Opinion » Bill Cope

Mr. Cope's Cave: It's Not That Complicated

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It seems a lot of Americans need to be reminded of something—There is no value worth calling a value that doesn't depend for its very survival upon the courage of those who hold it as a value.

That's probably an overly clumsy way of wording it. Let me try again—Morality doesn't exist because people talk about what they should do, but because they do what they should do, in spite of whatever price they might pay for doing it. 

And once more—Without the courage to do the decent thing, people can no longer call themselves decent.

I hope I've gotten the idea across. It's not that complicated really, that if a person believes some qualities should be valued as desirable, noble and transcendent virtues in himself and the society he lives in—things like compassion and charity, grace and humaneness and kindness—then he must be prepared to defend those qualities and act in accordance with them, even if it means there could be some risk involved.

As I've learned over the last four paragraphs, knowing this is easier than putting it into words. That's probably because the words one ends up using are all so conceptual and squishy—"compassion" or "humaneness," "noble" or "transcendent." Even the words "values" and "decent" and "morality" are abstractions that will mean something different to everyone who hears them.

Still, we know what they are when we see them, right?... even when the words we choose might not quite align with the situation. If, for instance, a couple carrying a young child comes to our door in the middle of a winter night and asks for our help out some desperate plight, we know what should be done, don't we? Whether it comes from our religious background, our cultural empathy, our sense of responsibility or just from the innate goodness in our hearts, we know what should be done, even if it means there is a possibility we might be opening our home to potential peril.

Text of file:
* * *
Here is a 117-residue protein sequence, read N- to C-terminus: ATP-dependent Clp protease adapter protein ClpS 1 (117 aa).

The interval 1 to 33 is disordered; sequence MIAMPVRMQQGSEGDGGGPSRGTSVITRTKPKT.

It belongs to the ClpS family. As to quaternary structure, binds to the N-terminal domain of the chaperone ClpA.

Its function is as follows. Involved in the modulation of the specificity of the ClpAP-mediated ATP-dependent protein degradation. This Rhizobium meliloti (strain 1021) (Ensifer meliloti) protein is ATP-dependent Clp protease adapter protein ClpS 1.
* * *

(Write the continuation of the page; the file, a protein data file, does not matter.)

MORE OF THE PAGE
It is in that moment right there—the moment when we must decide whether our fears are a more compelling reality than this family's pain—that we find out what sort of people we really are, rather than what kind of people we claim ourselves to be.

In fact, if you don't have the courage to act in accordance with the values, the morality, the ideals and virtues you profess, there is another word for you, and abstract it ain't—coward.

And stupid, too—particularly in regards to the refugee dilemma staring us in the face.

If there is ever to be an end to Muslim distrust of America and American intentions in the Middle East—the only possible way out of this nightmarish Mobius strip of hate and violence on which we have been trapped ever since Bush needlessly set loose the hounds of war on Iraq—it will come from how we respond to Muslims as human beings in circumstances of great distress. Could it get more distressed for those Syrian refugees?

This is that moment, the one that will define America to another generation in the Middle East and beyond. It won't only be the Syrian refugees who remember whether we reply to their troubles with kindness and help or hysteria and hate, but all Muslims. Frankly, it shouldn't be the terrorists we need concern ourselves with the most—we know what to do with them... right, Osama?—but the other 1.5 billion who will remember how we behaved.

One more time—We aren't as righteous as we think we are unless we have the guts to do what is right.